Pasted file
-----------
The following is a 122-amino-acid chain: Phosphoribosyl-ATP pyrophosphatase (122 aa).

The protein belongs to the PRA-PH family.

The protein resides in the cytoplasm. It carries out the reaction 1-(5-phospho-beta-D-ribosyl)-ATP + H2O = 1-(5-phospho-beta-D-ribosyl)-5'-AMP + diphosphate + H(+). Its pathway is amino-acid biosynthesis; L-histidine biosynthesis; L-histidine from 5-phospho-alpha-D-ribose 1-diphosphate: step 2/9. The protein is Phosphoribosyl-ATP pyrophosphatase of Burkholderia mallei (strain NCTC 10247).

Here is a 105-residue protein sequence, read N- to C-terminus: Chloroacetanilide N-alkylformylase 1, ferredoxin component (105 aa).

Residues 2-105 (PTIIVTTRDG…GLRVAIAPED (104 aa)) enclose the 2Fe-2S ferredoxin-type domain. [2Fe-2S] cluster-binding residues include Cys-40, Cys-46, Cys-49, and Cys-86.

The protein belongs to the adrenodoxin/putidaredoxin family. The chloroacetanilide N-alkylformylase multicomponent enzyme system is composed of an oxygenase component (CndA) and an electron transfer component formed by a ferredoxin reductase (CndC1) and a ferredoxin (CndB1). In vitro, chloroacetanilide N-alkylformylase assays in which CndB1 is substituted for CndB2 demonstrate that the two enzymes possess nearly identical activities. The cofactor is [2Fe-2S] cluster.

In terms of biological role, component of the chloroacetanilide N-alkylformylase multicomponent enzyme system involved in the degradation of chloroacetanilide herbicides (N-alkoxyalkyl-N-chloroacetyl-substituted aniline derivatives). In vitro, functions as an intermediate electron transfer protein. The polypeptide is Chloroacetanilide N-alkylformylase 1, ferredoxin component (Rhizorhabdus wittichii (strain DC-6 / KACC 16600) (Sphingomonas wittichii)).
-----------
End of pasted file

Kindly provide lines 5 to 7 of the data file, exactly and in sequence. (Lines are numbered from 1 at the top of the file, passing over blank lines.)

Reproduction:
Residues 2-105 (PTIIVTTRDG…GLRVAIAPED (104 aa)) enclose the 2Fe-2S ferredoxin-type domain. [2Fe-2S] cluster-binding residues include Cys-40, Cys-46, Cys-49, and Cys-86.

The protein belongs to the adrenodoxin/putidaredoxin family. The chloroacetanilide N-alkylformylase multicomponent enzyme system is composed of an oxygenase component (CndA) and an electron transfer component formed by a ferredoxin reductase (CndC1) and a ferredoxin (CndB1). In vitro, chloroacetanilide N-alkylformylase assays in which CndB1 is substituted for CndB2 demonstrate that the two enzymes possess nearly identical activities. The cofactor is [2Fe-2S] cluster.

In terms of biological role, component of the chloroacetanilide N-alkylformylase multicomponent enzyme system involved in the degradation of chloroacetanilide herbicides (N-alkoxyalkyl-N-chloroacetyl-substituted aniline derivatives). In vitro, functions as an intermediate electron transfer protein. The polypeptide is Chloroacetanilide N-alkylformylase 1, ferredoxin component (Rhizorhabdus wittichii (strain DC-6 / KACC 16600) (Sphingomonas wittichii)).